BHQFU Week #8 Martha Schwendener & Vilém Flusser...

For week 8 we read VAMPYROTEUTHIS INFERNALIS written by Vilém Flusser & Louis Bec.  There were two reasons why I loved Vampyroteuthis Infernalis. One was for it's ability to create perfect patterns of words and sentences that created the most fantastic imagery available. For example;

"...the vampyroteuthic conflation of mouth and anus, along with its extraordinarily sopisticated sex life (three penises), should represent the zenith of life's development: the triumph of love over death - permanent orgasm."

When an author quite seriously discusses life in this manner is there really anything more interesting?  Most of these details about the creature are not facts, but here's another good one. 

"The male has three penises, each with a different function.  The penis proper is a flexible tube that contains spermatophores and penetrates into the female orifice.  Once inside, its tip detaches and moves alongside the ovary, where it deposits spermatozoa and dies.  This detachable tip regenerates after each act of coitus.  The second, spoon-shaped penis moves between the teeth of the female's tongue, stimulating ovulation and the excretion of specific hormones.  The third, thumb-shaped penis caresses the female abdomen during copulation.  Its physiological function is unclear, but outside of copulation it actively feels the environment.  If only we could grasp the world with a penis."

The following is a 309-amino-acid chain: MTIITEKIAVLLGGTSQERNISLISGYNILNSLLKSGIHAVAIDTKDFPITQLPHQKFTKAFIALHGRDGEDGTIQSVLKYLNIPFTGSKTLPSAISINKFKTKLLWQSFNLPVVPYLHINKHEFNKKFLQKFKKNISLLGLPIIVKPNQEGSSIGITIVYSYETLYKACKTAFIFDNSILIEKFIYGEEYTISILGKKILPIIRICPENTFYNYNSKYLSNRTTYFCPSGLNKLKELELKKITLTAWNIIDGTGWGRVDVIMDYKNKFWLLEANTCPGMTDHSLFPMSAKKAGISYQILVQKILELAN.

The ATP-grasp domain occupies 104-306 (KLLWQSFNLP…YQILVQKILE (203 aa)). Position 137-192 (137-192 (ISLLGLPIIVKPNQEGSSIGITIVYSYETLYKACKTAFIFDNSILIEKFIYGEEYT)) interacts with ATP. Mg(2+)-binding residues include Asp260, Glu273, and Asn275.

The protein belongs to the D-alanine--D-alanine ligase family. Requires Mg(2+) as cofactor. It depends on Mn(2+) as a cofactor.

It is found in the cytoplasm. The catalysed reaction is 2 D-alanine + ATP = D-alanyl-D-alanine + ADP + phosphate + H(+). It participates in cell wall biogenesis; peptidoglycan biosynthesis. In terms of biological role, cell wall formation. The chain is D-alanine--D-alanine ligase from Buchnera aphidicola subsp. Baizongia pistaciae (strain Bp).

If only. The second reason I loved this text, was because Vampy became one giant metaphor that Flusser used to talk about life.  Martha Schwendener is writing her dissertation about Flusser, so it was great to hear her explain how amazing he was.  One comment Schwendener made that caught my attention was how she stated that Academics were about expertise and Art is about asking questions. Schwendener, who writes about art for the New York Times, makes a good point in this however I'm not really a fan of describing Art that way.  Mostly I feel artists who ask only questions can be a little too fearful to present real solutions to the questions their posing.  Schwendener also mentioned that the art world is in love with academia right now, which is historically bizarre, and I can't help but agree. What will work look like when the art world falls out of love with Academia?  Who knows. 

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